One common way in which geologists quantitatively determine the mineral composition of a rock is to examine very thin slices of the rock called 'thin sections'. The thin sections are examined using a 'petrographic microscope', which permits viewing under ordinary and under polarized light. In this exercise, you will examine a drawing of a thin section of the rock diabase and determine its mineral composition. Follow these steps:

  1. Click on the pink button marked 'P' and print out a copy of the 'Mineral Tally Sheet' (printout #Q-1B).

  2. Examine the microscope drawing of the rock diabase shown on the right. The rock is composed of the four minerals indicated in the legend. A rectangular grid has been superimposed over the diabase. The grid has 7 horizontal lines and 11 vertical lines, creating 77 intersections.

  3. Look at each of the 77 intersections in turn. For each, identify the mineral or minerals that directly underlie the intersection.

  4. Do not confuse the 77 grid intersections with the 96 square boxes created by the grid. You are to identify the material under the intersections, not within the square boxes!

  5. If only one mineral underlies the intersection, put a pencil stroke in the row of the appropriate mineral in the tally sheet. If the intersection lies over the contact between two different minerals, add a half stroke in each of the two appropriate mineral rows in the tally sheet.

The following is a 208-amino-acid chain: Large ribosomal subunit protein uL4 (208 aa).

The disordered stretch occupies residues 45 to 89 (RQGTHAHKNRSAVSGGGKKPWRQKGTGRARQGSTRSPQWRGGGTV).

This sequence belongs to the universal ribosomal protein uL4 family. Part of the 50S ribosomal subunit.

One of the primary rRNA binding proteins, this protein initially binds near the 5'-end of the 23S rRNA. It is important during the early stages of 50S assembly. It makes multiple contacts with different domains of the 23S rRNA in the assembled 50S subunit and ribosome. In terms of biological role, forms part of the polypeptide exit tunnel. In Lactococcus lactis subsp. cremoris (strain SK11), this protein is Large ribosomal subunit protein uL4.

The top four rows have been done for you. Examine the drawing on the right. The mineral or minerals underlying the yellow dots are identified by letters in the partial grid shown beneath the drawing. In the top four rows there are 21.5 labradorite, 17.5 pyroxene, 4 olivine and 1 magnetite, for a total of 44 intersections.

  6. Count the number of strokes in each mineral row in the tally sheet and enter the sum in the "TOTAL" box near the end of the row. (Don't forget to put strokes or half strokes for the minerals identified for you in the top four rows.)

  7. Add together all the totals in the TOTAL column and enter the result in the GRAND TOTAL box. (Note that the 'grand total' should equal the number of intersections, in this case 77.)

  8. Convert each TOTAL into a percentage by dividing the TOTAL by the GRAND TOTAL and then multiplying the result by 100. Round off the percentages to one decimal place.

  9. Enter these percentages in the '%' column.

  10. To check your results, click on the blue button to go to the Answer Checking Table.
  11. Enter the results in the 'diabase' column in the Mineral Composition Tabulation Sheet (printout #Q-1A).
  12. Percentages of minerals in other NYC materials have been calculated for you and are given in the Geologic Materials Table.
How do you think the accuracy of this method of determining rock mineralogy might be improved?

©David J. Leveson